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Cutoff or Parting Tool Blade Warning

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  • #16
    I use both HSS and tipped parting blades. I generally prefer my HSS blades (Eclipse), but sometimes a tipped blade is required. I also generally use HSS first for most general turning jobs. The thing is, ALL my HSS is brand name made in the UK/USA. Most HSS made in China or India is vastly inferior to the point of being crap.

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    • #17
      I buy T type cutoff blades from Victor. They have side relief and also have a groove on top that really helps reduce chip binding. They are import but they work great.

      metalmagpie

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      • #18
        I'm with ya there, parting off under power feed at 1000 rpm, no probs at all

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        • #19
          My 3mm Kennametal and Kyocera blades will plunge 50mm. I bought a 6mm Kennametal blade and ten neutral inserts on eBay for a song, but haven't tried it yet. It looks like it would manage a greater depth, I must look up the specs.
          When I bought my tiny Chinese lathe from an old fellow who was obviously not experienced with machines, I chuckled when I realised that he had the hss parting blade upside down in the holder.
          Last edited by old mart; 03-24-2017, 05:25 PM.

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          • #20
            No great fan of the toolholder stick out on some of these parting tools, way too much I feel.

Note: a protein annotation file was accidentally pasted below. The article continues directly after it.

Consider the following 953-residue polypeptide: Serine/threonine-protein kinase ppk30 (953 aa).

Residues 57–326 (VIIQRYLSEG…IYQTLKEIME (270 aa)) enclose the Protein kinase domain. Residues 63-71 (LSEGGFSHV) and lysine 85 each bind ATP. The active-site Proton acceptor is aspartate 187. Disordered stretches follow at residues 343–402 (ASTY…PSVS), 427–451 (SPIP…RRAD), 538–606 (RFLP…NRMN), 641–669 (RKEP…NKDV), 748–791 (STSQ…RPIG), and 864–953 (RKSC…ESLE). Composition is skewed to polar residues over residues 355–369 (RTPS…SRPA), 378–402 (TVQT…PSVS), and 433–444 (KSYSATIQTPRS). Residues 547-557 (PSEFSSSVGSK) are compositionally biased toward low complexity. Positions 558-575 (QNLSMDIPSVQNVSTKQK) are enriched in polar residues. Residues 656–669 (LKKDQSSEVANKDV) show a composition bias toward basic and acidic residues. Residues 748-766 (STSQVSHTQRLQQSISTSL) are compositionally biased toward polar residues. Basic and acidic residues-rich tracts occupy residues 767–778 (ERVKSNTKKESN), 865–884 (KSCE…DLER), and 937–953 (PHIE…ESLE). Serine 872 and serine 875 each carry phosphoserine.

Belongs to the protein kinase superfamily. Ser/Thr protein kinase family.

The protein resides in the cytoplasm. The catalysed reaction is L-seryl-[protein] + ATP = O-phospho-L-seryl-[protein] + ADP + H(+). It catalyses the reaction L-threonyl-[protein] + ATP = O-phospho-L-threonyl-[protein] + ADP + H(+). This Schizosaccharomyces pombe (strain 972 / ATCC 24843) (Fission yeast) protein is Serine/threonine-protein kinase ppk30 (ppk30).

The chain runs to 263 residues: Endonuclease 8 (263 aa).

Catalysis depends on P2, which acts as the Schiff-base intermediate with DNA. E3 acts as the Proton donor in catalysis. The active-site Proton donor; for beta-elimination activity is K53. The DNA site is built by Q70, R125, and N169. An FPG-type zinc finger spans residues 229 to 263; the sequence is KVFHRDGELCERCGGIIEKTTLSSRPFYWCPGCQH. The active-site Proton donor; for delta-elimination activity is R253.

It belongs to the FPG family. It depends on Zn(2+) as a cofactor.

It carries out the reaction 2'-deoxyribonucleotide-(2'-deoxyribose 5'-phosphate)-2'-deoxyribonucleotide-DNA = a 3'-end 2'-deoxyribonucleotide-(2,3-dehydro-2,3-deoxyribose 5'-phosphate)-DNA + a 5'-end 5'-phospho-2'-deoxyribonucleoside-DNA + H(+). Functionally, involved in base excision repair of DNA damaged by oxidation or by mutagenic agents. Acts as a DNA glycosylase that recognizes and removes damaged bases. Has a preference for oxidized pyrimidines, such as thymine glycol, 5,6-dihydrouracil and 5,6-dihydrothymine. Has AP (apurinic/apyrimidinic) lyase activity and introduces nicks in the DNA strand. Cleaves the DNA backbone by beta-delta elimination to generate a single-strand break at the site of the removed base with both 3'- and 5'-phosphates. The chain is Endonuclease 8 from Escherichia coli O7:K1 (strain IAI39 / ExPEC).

I was never lucky with parting tools, I always ran too slow, huge chip load per Rev, dialled it up and much more repeatable reliable cuts, I'm using a Walter blade kindly sent to me by Blackforrest, it fairly zips through, no more cowardly hacksawing, slop in the cross slide wasn't a help either, I have a few sandvick tizzit as well now, very reliable tools, a QC toolpost is still on the list ( the old multi fix was removed, I would like it back but not likely!)
            I won't be buying any Chinese blades if I can help it, perhaps they are designed for wood, or candles
            Mark

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            • #21
              Years ago when I was on HSS parting blades I found that if you went round the cutter sharpening place you could scrounge for free or very cheap long wood planer blades off the 36" and 49" Wadkin planers that had reached the end of their life.
              So I grabbed a big handful and went back to work, Cut them up into 4" long pieces with an abrasive saw.

              Then got a square block of steel, probably 1 1/2" square and on three sides I milled some angles in it.
              One side has a 7 degree taper to do one side clearance which when split would give me 3 1/2 degrees either side. One side held the blade nearly upright so the top and bottom tapers could be ground on and the last side has a compound taper, 7 degrees on the side but tipped down by about 2 degrees to put the side clearance on the front.

              Probably took an afternoon to make the block but then get the block and 8 or so blades and in under an hour on a simple surface grinder with a stick chuck, I can have 8 brand new blades that fit my holder.

              Still got some but I'm mainly on carbide tooling now.
              Still have the block in a toolbox somewhere.
              I'll see if I can find it Sunday when I pop back into work and get a few pictures. At the time it was well worth the effort because of all the scrap planer blades I was able to get.
              .

              Sir John , Earl of Bligeport & Sudspumpwater. MBE [ Motor Bike Engineer ] Nottingham England.



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